I love our yearly trip to the beach, but I don’t like packing and getting ready to leave. I feel like an air traffic controller as I guide still sleepy children into helping with the final preparations: “Get your bags out to Dad; Take out the garbage; Feed the dog; Did you get your pillow?” Getting ready for a family vacation is hard work.
I knew our family needed a better system for getting out the door so I went on a hunt for one. I have been rereading the book The Secrets of Happy Families: Improve Your Mornings, Rethink Family Dinner, Fight Smarter, Go Out and Play and Much More by Bruce Feiler. I loved it when I read it 3 years ago and I was gleaning new ideas for our family to try.
One suggestion came from David Starr. He works in the computer industry and wrote “Agile Practices for Families: Iterating with Children and Parents.” Agile is a software development methodology that focuses on collaboration. I had used agile as a software tester, and my husband uses it as a systems architect. But using agile at home? The thought intrigued us. So we decided to use a work in progress board with all the tasks that needed to be done before we could get leave for vacation.
All tasks for an event (or daily to-do items) are written down on sticky notes. As a person claims the task, they move the sticky note from the To Do column into the In Progress column. When that task is finished, the person moves the task into the Complete column.
Brilliant! No more remembering all the tasks that need to be done. No more barking orders like a drill sergeant. And since the children can claim their own tasks, I was hoping they would be more eager to help to get what they think are the “good tasks.”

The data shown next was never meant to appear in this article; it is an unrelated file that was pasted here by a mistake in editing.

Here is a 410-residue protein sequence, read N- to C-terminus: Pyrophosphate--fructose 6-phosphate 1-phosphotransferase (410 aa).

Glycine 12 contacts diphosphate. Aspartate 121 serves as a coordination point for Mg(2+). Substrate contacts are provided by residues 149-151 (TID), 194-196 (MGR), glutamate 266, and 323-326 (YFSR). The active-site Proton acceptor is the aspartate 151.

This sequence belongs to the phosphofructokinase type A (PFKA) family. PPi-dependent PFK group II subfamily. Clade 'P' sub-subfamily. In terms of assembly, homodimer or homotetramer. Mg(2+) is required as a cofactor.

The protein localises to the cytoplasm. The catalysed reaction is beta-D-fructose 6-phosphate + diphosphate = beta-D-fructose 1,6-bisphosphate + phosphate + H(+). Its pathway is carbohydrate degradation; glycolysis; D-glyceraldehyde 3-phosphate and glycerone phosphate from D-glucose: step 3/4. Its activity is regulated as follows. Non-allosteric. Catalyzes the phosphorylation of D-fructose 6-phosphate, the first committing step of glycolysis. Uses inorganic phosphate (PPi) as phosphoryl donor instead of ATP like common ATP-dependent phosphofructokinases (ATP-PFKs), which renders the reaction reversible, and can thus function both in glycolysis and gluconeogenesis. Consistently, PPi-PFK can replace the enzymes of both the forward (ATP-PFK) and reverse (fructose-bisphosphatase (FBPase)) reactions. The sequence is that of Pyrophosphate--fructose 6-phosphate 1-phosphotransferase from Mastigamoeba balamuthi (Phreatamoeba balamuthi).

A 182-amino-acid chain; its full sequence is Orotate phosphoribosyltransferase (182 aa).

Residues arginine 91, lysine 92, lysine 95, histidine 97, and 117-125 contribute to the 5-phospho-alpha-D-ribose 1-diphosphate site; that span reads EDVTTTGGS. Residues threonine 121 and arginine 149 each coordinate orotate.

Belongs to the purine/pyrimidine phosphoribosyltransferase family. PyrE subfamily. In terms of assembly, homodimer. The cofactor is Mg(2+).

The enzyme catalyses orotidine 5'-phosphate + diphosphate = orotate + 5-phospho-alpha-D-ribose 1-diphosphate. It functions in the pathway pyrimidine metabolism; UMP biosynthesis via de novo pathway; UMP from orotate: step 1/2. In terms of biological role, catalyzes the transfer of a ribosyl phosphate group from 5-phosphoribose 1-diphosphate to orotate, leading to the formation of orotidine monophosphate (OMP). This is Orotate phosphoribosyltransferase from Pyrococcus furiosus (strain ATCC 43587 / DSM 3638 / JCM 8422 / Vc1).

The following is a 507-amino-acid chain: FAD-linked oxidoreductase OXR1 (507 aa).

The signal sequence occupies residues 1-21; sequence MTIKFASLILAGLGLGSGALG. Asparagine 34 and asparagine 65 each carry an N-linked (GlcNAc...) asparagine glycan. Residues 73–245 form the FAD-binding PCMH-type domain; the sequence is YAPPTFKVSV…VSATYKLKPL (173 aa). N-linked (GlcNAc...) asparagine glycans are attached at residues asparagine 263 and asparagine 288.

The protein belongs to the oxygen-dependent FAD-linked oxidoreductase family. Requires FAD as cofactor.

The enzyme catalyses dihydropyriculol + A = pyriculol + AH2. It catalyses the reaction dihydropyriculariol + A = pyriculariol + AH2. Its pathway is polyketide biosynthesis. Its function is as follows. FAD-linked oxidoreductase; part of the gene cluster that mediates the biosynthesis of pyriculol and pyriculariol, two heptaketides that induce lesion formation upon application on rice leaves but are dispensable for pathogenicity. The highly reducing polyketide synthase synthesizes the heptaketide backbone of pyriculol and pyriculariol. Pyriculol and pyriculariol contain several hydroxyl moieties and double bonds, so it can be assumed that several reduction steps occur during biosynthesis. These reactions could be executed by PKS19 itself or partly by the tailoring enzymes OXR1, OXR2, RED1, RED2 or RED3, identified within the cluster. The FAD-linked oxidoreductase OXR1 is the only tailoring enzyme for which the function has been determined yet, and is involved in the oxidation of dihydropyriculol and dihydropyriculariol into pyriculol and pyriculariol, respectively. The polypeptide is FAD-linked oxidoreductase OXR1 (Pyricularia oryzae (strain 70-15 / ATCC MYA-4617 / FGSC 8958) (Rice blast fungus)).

So I wrote all the tasks that would have to be done before we could leave:
- Feed and water the dog
- Help Dad load the car
- Take out the garbage
- Turn off all the lights
- Load all dishes and start the dishwasher
- Pack the cooler
- Make sure we have headphones and movies
I presented the task list to the children and let them choose their own tasks. I wanted to see if getting out the door for vacation could run a little more smoothly without having to play air traffic controller.
And it worked!
My board wasn’t perfect, I forgot some tasks, but the board did what I wanted. The tasks were accomplished, I wasn’t yelling and everyone was happier. I call that mission success.
I plan to make a permanent flowchart board for our family with the three columns of To Do, In Progress and Complete. I can see this idea working with Saturday chores, weekly tasks, packing, Christmas decorating, Thanksgiving cooking, and getting out the door for a day of family adventures.
How would you use a work in progress board? How could this agile practice improve your family’s task flow?